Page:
The Ann van Dyk Cheetah Centre in South Africa

Posted on Jan 1, 2012 in Articles, Cheetahs, OMG News

As you all know by now, One More Generation was started after our founders Olivia and Carter had been adopting Cheetah’s in South Africa for years.  As they got older. they realized that unless people got involved via animal adoptions and or donations to organizations who are working hard to save a species, there may not be any of these animals for the next generation.

Since starting One More Generation, Olivia and Carter have been working hard to try and raise awareness to the plight of many species who desperately need help and to show everyone that “Anybody Can Make A Difference“.  Adopting an animal is one of the easiest and most rewarding ways that even kids can get involved.  Since starting OMG, Olivia and Carter have added a whale shark from our local aquarium (this adoption was a gift to the kids.  We personally disagree with the practice of confining these majestic creatures),  they added two beautiful fruit bats from the Lubee Bat Conservancy, and after their visit to the Jane Goodall’s Chimpanzee Eden in South Africa, they both agreed to add a couple of Chimpanzees to their list of adopted critters.

Carter and Olivia have been hosting various fundraising events over the past year in an effort to help raise funds to further support the work that the Cheetah Center does.  After months of hard work, they had finally amassed $1,000.00 for the Ann Van Dyk Cheetah Center so this Dec, we traveled to South Africa to present the donation to the founder of the center and so that the kids could finally meet their cheetahs in person.  We combined our trip with several visits to other organizations fighting hard to save species and we even added an humanitarian component to our trip which we will be posting later.

We landed in South Africa on Dec 19th (after over 24-hours of traveling) and then headed out first thing on the morning of Dec 20th for our visit to the cheetah center.  BTW, if you are ever traveling in South Africa, we would recommend getting the supplemental car insurance which covers tires and windshield since their roads are filled with pot-holes as can be seen in this photo.

At the center, they have more than just cheetahs, they also have some of the most adorable African Painted Dogs you will ever meet.  The African Wild Dog is a critically endangered species being driven to almost certain extinction by human overpopulation, habitat loss and predator control killing.  It uses very large territories (and so can persist only in large wildlife protected areas), and it is strongly affected by competition with larger carnivores that rely on the same prey base, particularly the lion and the Spotted Hyena. Most of Africa’s national parks are too small for a pack of wild dogs, so the packs expand to the unprotected areas, which tend to be ranch or farm land. Ranchers and farmers protect their domestic animals by killing the wild dogs. Like other carnivores, the African wild dog is sometimes affected by outbreaks of viral diseases such as rabies, distemper, and parvovirus. Although these diseases are not more pathogenic or virulent for wild dogs, the small size of most wild dog populations makes them vulnerable to local extinction due to diseases or other problems.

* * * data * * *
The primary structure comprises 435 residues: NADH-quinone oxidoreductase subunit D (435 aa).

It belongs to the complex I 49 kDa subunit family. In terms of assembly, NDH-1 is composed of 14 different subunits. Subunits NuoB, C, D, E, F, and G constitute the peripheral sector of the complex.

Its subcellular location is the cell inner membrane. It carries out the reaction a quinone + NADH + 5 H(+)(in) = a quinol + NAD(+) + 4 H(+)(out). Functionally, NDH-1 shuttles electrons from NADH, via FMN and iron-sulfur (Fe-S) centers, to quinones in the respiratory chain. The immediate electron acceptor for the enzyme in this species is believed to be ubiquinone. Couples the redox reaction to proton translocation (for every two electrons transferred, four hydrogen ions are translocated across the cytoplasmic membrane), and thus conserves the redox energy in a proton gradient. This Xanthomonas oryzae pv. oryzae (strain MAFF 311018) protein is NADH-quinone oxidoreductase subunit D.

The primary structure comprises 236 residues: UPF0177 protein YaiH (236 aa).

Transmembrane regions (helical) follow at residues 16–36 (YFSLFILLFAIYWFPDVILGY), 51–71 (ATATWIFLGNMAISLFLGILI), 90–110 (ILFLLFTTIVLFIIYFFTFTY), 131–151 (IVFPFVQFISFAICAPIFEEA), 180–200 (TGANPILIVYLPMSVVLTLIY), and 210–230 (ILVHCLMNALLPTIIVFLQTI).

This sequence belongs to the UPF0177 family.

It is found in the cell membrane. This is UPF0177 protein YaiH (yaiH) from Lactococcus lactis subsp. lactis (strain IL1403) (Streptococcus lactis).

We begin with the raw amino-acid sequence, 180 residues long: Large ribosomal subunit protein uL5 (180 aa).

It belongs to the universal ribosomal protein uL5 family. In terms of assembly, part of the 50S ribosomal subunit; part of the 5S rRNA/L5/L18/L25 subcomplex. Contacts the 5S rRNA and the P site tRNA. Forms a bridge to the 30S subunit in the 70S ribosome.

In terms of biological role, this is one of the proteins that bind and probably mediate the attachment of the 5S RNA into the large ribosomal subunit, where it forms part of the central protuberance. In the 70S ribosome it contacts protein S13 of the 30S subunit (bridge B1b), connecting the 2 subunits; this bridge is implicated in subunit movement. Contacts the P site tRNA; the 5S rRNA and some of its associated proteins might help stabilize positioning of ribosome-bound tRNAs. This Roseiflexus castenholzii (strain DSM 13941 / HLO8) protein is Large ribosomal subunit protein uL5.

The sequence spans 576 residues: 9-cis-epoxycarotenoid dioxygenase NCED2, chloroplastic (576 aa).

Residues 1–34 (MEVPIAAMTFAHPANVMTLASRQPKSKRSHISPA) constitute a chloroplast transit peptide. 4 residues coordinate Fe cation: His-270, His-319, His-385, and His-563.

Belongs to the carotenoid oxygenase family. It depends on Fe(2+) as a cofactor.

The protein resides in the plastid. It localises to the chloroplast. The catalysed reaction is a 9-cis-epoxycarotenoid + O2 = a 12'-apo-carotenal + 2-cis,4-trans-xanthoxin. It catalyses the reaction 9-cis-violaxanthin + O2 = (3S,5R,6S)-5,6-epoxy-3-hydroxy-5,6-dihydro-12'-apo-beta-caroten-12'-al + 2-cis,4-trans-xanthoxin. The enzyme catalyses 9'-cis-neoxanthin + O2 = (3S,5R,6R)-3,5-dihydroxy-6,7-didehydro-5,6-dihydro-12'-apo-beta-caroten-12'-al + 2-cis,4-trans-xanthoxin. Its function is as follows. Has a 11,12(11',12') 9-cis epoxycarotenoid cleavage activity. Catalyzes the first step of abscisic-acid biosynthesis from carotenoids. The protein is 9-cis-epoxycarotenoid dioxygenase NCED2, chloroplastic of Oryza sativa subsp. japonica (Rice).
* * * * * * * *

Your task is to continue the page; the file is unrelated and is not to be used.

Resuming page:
The folks at the Ann Van Dyk Cheetah Center work very hard to try and help save these precious animals.  They have been successfully breeding these animals and trying to educate communities to the value they have on our ecosystem.  They have also been experimenting with building special dens for the dogs expecting pups.  The dens line the outside of the sanctuary perimeter and have a special entrance (sort of like a doggy door controlled by staff members) which allows the mother access to her pups who are safe inside where they can not escape nor can predators enter to find them. We think that their new system will work and we look forward to hearing of their successes.

The main attraction to the center has to be their large assortment of healthy and lovable cheetahs.  We were given a private tour of the facility and even allowed to venture in to the sanctuary among the living area of these fascinating animals.  While driving to the cheetah section of the center, we passed by some of the various species that they care for as well including the Caracal, African Wild Cats, Brown Hyena and various types of Vultures including the Egyptian Vulture and the Lappet-faced Vulture, all of which are considered endangered and unless protected, are sure to become extinct in our lifetime.  We were amazed to learn about how little is known by the average person about these and many other animals who desperately need help.